SOFIA (Reuters) - A series of powerful explosions rocked an arms disposal depot storing 1,500 tonnes of obsolete munitions outside Sofia on Thursday, injuring three people, shaking apartment blocks and panicking thousands.
The explosions followed a fire at the complex near the village of Chelopechene on the eastern edge of the Bulgarian capital, police and civil defence officials said.
Sofia was later shaken by a 3.2-magnitude earthquake, the geological institute said. It said there was no link to the blasts. The tremor’s epicentre was about 15 km (10 miles) south of the capital and caused no casualties or damage.
The explosions continued for about eight hours. Authorities said smaller blasts were likely in the next 24 hours and urged Sofia’s nearly two million citizens to stay calm.
Checks showed increased emissions of sulphur and nitrogen dioxide in the air in eastern and north-eastern suburbs but civil defence officials said human health was not threatened.
Sofia’s international airport to the east of the capital was shut temporarily after debris from the blasts fell on the runway. Incoming flights were diverted to the southern city of Plovdiv.
“This morning at 6:30 a.m. (4:30 a.m. British time) a fire broke out in the area of Chelopechene and explosions followed,” the emergencies ministry said in a statement.
Guards at the arms complex, which is attached to a military base that is being closed down, were evacuated.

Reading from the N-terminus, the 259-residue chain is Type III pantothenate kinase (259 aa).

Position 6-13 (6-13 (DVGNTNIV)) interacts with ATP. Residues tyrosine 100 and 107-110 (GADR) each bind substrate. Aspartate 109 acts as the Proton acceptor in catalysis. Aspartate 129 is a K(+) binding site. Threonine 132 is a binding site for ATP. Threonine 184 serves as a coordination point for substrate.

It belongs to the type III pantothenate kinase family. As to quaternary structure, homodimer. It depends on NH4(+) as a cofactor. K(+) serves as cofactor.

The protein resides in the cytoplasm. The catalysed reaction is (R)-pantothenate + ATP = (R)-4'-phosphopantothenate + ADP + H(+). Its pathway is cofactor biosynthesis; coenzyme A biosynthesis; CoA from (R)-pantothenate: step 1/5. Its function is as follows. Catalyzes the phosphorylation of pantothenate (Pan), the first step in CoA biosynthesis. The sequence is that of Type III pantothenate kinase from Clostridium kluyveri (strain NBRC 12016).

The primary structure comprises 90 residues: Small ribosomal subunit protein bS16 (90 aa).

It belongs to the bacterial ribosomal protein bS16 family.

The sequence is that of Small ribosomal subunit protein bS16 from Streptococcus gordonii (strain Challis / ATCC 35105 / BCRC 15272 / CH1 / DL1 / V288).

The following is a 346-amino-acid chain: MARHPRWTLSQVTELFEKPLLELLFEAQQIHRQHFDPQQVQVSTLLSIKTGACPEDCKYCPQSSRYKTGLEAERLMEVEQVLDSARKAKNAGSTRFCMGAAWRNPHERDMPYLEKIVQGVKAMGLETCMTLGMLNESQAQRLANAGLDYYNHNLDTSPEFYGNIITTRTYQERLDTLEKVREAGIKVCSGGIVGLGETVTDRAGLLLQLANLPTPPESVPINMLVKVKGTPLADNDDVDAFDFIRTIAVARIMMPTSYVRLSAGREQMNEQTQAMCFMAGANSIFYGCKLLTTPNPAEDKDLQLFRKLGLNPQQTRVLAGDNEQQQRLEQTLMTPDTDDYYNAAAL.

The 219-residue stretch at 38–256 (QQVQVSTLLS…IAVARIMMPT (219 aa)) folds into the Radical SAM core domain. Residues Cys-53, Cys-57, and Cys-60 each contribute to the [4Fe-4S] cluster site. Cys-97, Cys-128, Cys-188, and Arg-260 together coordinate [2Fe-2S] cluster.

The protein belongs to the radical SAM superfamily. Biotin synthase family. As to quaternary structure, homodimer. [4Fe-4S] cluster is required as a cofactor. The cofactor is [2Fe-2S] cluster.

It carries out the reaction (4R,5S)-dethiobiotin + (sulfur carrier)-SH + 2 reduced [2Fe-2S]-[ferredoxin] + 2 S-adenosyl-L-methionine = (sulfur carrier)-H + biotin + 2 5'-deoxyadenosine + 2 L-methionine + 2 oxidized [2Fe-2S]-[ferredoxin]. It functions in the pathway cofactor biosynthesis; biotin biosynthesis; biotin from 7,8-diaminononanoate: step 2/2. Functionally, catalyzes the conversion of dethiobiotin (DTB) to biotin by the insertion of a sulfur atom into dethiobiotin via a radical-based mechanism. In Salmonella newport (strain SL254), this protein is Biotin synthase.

Three people from nearby villages were injured, police said. Two suffered cuts from flying glass and the third was taken to hospital with breathing difficulties.
About 2,000 people from Chelopechene and nearby villages were evacuated, while others fled their homes in panic.
“We were scared to death,” Nadka Doncheva, 61, who lives in the village, told Reuters. “All the windows are broken.”
“The house was shaking. I thought it was an earthquake,” a tearful woman from Chelopechene told national radio.
Authorities are investigating the reason for the explosions.
The blasts shook apartment blocks and broke windows in eastern districts of Sofia, witnesses said. Some people dashed into the streets in panic.
“The threat is over. The danger arising from the 20 tonnes of TNT stored there has passed because it had burnt out,” Defence Minister Nikolai Tsonev said after an emergency cabinet meeting.
“The explosions are declining. There is no reason for people to fear dangerous air pollution,” he added.
NATO member Bulgaria is due to destroy up to 100,000 tonnes of Soviet-era munitions, officials say.
Power utilities started restoring electricity supplies to industrial plants and villages near the site of the blasts.
Additional reporting by Tsvetelia Ilieva and Oleg Popov; Editing by Janet Lawrence